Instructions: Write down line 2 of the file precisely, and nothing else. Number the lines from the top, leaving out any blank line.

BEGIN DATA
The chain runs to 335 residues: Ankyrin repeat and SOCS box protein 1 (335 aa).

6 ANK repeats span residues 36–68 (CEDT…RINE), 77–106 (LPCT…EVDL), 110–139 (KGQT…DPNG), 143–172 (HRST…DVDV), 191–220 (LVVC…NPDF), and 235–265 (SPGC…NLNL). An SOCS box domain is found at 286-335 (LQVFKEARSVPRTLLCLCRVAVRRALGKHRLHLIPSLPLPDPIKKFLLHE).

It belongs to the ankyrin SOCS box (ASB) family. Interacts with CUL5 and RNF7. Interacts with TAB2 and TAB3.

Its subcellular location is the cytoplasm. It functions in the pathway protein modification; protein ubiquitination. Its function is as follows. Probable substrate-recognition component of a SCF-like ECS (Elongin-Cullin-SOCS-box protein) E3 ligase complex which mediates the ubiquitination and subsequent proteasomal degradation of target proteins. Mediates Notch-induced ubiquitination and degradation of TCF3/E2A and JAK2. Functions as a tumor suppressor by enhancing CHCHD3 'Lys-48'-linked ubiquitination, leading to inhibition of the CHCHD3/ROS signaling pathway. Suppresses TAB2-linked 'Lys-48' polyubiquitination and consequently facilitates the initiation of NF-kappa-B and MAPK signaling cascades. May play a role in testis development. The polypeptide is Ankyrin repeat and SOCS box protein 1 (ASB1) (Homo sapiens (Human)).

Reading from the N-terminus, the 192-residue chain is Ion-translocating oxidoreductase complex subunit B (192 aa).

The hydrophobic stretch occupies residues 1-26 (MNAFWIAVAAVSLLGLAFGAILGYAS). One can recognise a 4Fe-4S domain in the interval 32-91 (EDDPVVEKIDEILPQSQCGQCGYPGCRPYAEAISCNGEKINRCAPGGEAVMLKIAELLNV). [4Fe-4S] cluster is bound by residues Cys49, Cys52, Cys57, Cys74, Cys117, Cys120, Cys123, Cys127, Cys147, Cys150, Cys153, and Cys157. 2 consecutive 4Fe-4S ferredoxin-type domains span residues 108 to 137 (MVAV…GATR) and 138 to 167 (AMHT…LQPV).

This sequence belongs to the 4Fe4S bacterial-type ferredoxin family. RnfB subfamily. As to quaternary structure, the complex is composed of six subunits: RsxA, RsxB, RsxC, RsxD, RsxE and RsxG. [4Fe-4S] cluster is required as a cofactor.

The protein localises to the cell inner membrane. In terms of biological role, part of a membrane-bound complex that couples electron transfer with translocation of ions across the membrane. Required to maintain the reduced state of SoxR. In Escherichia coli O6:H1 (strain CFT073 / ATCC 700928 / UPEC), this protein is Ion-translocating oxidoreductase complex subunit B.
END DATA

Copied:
6 ANK repeats span residues 36–68 (CEDT…RINE), 77–106 (LPCT…EVDL), 110–139 (KGQT…DPNG), 143–172 (HRST…DVDV), 191–220 (LVVC…NPDF), and 235–265 (SPGC…NLNL). An SOCS box domain is found at 286-335 (LQVFKEARSVPRTLLCLCRVAVRRALGKHRLHLIPSLPLPDPIKKFLLHE).